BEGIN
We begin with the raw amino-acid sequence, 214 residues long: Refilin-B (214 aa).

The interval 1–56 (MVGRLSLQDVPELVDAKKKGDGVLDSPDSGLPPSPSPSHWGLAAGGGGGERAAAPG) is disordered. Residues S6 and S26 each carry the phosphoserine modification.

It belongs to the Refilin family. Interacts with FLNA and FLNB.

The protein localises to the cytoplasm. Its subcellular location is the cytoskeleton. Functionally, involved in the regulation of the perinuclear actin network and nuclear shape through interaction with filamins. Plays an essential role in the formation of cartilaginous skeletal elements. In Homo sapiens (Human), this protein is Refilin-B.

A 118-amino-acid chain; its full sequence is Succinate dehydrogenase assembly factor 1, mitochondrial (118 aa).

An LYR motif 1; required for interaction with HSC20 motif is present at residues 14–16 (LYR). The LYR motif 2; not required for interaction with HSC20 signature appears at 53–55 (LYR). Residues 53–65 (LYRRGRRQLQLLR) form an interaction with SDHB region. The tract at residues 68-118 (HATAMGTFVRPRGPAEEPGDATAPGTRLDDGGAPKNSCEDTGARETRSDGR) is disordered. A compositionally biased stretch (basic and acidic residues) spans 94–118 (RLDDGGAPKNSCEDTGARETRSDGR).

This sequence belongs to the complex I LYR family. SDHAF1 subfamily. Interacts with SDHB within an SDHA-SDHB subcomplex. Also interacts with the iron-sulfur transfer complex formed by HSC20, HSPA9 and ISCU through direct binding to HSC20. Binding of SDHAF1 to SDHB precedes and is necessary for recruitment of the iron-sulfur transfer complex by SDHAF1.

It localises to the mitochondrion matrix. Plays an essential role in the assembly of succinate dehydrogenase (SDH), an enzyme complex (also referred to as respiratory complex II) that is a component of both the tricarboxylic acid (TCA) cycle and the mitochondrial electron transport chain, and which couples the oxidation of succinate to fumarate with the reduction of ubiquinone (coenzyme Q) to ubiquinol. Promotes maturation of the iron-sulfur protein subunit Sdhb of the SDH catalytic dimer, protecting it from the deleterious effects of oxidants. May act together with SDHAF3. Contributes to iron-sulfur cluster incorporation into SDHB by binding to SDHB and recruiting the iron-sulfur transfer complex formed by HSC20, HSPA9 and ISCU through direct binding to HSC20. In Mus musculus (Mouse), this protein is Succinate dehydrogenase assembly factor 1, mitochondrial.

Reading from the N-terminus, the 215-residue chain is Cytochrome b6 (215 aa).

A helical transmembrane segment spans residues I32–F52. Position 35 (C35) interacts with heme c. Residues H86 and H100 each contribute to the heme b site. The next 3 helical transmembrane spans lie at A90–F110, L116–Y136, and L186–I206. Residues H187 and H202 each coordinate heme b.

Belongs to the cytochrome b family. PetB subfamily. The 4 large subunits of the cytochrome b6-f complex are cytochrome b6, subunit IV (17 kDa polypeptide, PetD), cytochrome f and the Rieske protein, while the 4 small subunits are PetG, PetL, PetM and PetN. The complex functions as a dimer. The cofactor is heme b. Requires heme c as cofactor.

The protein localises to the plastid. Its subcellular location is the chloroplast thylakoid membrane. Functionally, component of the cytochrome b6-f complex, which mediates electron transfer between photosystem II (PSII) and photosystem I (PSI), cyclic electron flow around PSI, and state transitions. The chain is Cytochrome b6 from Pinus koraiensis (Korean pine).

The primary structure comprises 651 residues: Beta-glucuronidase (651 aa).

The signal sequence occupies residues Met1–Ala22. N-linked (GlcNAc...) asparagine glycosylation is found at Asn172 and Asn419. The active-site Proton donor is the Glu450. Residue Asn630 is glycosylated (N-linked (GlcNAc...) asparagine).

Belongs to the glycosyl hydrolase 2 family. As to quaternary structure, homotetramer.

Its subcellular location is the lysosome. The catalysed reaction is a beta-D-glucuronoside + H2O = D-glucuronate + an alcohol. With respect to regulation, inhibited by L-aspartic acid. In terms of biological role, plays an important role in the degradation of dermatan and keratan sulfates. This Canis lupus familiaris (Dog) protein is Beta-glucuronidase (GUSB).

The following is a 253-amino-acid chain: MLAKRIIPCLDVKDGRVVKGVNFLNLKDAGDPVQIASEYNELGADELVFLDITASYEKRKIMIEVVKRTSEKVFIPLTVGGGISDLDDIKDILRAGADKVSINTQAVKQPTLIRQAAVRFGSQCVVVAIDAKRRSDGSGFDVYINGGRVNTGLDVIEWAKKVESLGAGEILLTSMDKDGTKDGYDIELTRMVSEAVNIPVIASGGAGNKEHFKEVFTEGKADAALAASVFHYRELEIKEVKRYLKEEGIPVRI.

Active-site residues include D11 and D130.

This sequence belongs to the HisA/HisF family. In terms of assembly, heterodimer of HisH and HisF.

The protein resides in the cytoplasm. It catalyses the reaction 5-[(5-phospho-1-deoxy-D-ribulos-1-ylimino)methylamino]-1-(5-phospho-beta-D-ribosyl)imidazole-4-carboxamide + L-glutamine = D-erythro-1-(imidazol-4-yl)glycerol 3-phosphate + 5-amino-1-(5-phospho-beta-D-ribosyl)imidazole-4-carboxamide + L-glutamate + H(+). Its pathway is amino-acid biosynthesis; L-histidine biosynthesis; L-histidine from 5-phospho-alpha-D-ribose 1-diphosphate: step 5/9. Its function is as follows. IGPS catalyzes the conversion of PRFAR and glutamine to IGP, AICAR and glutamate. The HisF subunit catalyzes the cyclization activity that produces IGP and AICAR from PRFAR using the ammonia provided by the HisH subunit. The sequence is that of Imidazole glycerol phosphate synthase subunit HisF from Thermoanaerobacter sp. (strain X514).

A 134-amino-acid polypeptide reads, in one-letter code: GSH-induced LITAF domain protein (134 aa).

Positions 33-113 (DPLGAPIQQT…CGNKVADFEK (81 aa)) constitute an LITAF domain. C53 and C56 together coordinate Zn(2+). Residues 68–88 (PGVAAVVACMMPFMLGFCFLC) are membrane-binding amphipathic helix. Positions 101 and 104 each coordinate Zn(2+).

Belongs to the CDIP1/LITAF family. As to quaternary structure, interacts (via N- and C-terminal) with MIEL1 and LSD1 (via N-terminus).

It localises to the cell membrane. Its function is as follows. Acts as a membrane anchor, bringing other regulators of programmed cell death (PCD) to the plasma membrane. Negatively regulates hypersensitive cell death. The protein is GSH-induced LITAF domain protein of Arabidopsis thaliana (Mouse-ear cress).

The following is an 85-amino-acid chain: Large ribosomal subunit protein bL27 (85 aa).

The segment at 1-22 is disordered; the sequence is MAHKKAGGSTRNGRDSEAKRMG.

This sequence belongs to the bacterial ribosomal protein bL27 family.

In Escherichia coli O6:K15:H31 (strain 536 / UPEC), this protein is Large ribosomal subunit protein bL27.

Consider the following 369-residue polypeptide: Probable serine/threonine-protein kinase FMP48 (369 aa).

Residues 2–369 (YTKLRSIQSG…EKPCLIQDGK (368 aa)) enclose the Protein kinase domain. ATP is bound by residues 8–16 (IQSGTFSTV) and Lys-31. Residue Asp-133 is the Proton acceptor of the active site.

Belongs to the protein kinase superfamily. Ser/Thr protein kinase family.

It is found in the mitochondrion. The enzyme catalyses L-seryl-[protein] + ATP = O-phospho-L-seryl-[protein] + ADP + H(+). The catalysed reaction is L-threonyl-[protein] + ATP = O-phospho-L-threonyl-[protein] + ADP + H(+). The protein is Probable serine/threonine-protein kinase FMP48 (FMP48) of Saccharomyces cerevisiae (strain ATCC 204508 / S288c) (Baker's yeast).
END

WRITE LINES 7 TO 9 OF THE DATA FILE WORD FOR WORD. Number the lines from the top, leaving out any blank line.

This sequence belongs to the complex I LYR family. SDHAF1 subfamily. Interacts with SDHB within an SDHA-SDHB subcomplex. Also interacts with the iron-sulfur transfer complex formed by HSC20, HSPA9 and ISCU through direct binding to HSC20. Binding of SDHAF1 to SDHB precedes and is necessary for recruitment of the iron-sulfur transfer complex by SDHAF1.

It localises to the mitochondrion matrix. Plays an essential role in the assembly of succinate dehydrogenase (SDH), an enzyme complex (also referred to as respiratory complex II) that is a component of both the tricarboxylic acid (TCA) cycle and the mitochondrial electron transport chain, and which couples the oxidation of succinate to fumarate with the reduction of ubiquinone (coenzyme Q) to ubiquinol. Promotes maturation of the iron-sulfur protein subunit Sdhb of the SDH catalytic dimer, protecting it from the deleterious effects of oxidants. May act together with SDHAF3. Contributes to iron-sulfur cluster incorporation into SDHB by binding to SDHB and recruiting the iron-sulfur transfer complex formed by HSC20, HSPA9 and ISCU through direct binding to HSC20. In Mus musculus (Mouse), this protein is Succinate dehydrogenase assembly factor 1, mitochondrial.

Reading from the N-terminus, the 215-residue chain is Cytochrome b6 (215 aa).